We caught up with Elliott for this Working Geek, a regular GeekWire feature. Continue reading for his answers to our questionnaire.

Russ Elliott, director of the Washington State Broadband Office. (Department of Commerce Photo)

Current location: We live on a few acres in northwest Mason County, west of Seattle across Puget Sound

Computer types: HP EliteBook

Mobile devices: Two iPhone 7s, one for work and one for me

Favorite apps, cloud services and software tools: Rev, MLB.TV, Audible, LinkedIn, CBS Fantasy Sports, Cyclemeter, Amazon, Keeper Security, GoSkyWatch

Describe your workspace. Why does it work for you? My man cave. It is in the basement and it stays the same temperature all year long. Hot outside? Not down here! Cold out there? Not down here. Comes equipped with a big comfy sectional sofa for when my barstool Zoom meetings are over.

Your best advice for managing everyday work and life? Still trying to figure it out during this “shelter in place” work phase. I find having my office in the home makes work way too convenient and that has taken a toll on my Plants vs. Zombies time with my 5-year-old son.

Your preferred social network? How do you use it for business/work? LinkedIn is the only social network I really use. For me it’s the only business-focused network that I feel comfortable connecting and collaborating on. I am saddened by the recent uptick in cold-calling going on there, but the good news is you can just ignore it.

Current number of unanswered emails in your inbox? 150-ish. I have scanned most of them, but having a bit of a challenge keeping up.

Number of appointments/meetings on your calendar this week? 42

How do you run meetings? Focused. I hate meeting “just because.” I always want to know what success looks like when I host a meeting and look to get that outcome.

Everyday work uniform? Pre-COVID, button-down shirt, slacks, coat and bow tie if I am in front of legislators. During COVID, Robert Graham shirt, sweat pants and flip-flops.

Russ Elliott (right) and his son catching some fish not-so-close to home. (Photo courtesy of Russ Elliott)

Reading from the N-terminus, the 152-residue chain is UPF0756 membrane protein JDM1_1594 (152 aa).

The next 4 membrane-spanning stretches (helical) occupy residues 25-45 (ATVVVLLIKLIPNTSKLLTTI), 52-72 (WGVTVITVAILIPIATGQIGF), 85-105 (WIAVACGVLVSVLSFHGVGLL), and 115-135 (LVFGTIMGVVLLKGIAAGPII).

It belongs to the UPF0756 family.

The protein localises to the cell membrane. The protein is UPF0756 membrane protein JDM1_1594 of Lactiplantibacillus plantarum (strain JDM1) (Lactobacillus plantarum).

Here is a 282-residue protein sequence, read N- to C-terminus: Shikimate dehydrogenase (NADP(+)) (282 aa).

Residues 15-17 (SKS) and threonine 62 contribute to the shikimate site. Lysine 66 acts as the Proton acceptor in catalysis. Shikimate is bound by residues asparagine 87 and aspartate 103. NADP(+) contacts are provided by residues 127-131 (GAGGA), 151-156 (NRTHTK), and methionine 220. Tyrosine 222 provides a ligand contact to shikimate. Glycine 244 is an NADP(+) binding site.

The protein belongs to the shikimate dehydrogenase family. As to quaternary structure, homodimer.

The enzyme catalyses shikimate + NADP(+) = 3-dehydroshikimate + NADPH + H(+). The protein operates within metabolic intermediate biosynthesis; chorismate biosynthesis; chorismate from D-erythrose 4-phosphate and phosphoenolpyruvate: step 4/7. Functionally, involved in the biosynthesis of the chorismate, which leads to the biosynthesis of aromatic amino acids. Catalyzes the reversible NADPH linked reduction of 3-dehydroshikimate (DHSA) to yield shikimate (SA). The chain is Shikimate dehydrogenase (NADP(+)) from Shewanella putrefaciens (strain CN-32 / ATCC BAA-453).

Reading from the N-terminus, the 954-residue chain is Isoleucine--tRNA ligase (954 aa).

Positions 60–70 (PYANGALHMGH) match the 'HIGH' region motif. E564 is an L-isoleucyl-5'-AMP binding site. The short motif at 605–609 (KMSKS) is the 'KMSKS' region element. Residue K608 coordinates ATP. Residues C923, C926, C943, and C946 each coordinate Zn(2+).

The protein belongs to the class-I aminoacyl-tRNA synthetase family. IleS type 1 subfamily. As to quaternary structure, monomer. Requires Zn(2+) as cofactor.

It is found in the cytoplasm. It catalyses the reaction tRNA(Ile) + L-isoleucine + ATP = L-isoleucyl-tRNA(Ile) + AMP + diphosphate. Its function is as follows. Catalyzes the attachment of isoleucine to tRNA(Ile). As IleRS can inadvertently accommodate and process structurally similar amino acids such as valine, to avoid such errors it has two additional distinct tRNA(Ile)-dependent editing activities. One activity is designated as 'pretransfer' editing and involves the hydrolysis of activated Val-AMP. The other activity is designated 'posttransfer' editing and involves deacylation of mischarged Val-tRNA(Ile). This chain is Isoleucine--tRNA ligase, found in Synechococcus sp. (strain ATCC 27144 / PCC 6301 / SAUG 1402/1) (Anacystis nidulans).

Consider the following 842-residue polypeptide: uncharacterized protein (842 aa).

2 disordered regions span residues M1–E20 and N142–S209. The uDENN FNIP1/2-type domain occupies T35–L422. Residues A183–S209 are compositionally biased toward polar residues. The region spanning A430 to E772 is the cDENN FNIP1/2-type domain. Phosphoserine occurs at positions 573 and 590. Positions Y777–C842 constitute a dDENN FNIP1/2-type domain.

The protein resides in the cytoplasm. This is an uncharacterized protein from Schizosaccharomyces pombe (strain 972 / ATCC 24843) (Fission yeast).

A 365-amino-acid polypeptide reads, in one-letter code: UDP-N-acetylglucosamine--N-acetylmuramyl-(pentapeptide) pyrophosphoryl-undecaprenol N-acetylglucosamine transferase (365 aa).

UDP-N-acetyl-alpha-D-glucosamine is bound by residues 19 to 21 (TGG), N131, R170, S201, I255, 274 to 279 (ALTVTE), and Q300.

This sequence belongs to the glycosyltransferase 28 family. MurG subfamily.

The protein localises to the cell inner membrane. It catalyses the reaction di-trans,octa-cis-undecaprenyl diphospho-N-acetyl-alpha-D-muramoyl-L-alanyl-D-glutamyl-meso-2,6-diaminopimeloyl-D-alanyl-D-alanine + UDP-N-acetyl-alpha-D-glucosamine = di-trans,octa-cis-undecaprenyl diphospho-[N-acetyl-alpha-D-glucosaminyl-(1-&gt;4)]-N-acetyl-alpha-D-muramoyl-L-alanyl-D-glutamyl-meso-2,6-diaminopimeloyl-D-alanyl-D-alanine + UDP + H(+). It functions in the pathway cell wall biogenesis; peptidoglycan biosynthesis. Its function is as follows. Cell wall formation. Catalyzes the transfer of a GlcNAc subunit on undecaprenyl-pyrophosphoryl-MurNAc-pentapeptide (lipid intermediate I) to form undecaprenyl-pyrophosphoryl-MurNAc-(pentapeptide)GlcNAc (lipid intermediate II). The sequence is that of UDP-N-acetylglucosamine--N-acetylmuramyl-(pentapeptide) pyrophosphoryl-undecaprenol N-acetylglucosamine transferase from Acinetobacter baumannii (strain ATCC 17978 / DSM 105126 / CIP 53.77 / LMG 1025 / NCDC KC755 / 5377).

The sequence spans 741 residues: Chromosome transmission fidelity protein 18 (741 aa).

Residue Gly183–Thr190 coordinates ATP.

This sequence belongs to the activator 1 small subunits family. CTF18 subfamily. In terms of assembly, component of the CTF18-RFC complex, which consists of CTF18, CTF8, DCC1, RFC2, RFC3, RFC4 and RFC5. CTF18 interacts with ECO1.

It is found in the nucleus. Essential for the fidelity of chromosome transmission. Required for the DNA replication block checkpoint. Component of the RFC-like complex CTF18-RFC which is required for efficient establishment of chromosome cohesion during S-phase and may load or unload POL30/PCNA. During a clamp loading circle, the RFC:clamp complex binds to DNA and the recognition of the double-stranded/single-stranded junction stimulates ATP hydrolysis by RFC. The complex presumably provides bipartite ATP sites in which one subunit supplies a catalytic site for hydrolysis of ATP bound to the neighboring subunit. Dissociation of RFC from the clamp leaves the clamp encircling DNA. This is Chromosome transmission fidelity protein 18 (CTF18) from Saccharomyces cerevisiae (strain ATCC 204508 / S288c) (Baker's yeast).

How do you make time for family? We live in the woods a bit so we try to go on a couple of walks a day to enjoy the outdoors. Weeknights, Plants vs. Zombies or Minecraft with my son or we take cuts in the batting cage. Friday night is date night with my wife. Saturday and Sunday is work around the property as the home team.

Best stress reliever? How do you unplug? Trips to the beach, mountain biking, fly fishing, hiking or a nap.

What are you listening to? The Walk Longmire Mystery series on Audible — George Guidall is a brilliant narrator. My music list is a bit like a yard sale: I like listening to music I can understand and relate to. That includes John Denver, Elvis, Disturbed, Andrea Bocelli, AC/DC, Darius Rucker, Heart, Jim Croce, Pentatonix, classic rock and ANY Bing Crosby or Johnny Mathis Christmas music!

Daily reads? Favorite sites and newsletters? LinkedIn Daily Rundown, Apple Spotlight

Book on your nightstand (or e-reader)? Longmire on Audible, or “The BFG” (or “The Big Friendly Giant”) for my son

Night owl or early riser? Not healthy. Bed around 10-11 p.m., up around 2 a.m., back to sleep around 3:30, up at 6, back to sleep around 6:30 and then an alarm-clock awakening at 7:30 a.m.

Where do you get your best ideas? Shower, on a walk or in middle of the night during my 2 a.m. awake time when I am trying to calculate how many hours I can still get if I go back to sleep right now. I then text myself that bit of brilliance and try to go back to sleep.

Whose work style would you want to learn more about or emulate? Anyone who can disconnect after they close their office for the day. I find I am not very good at that and admire those who can.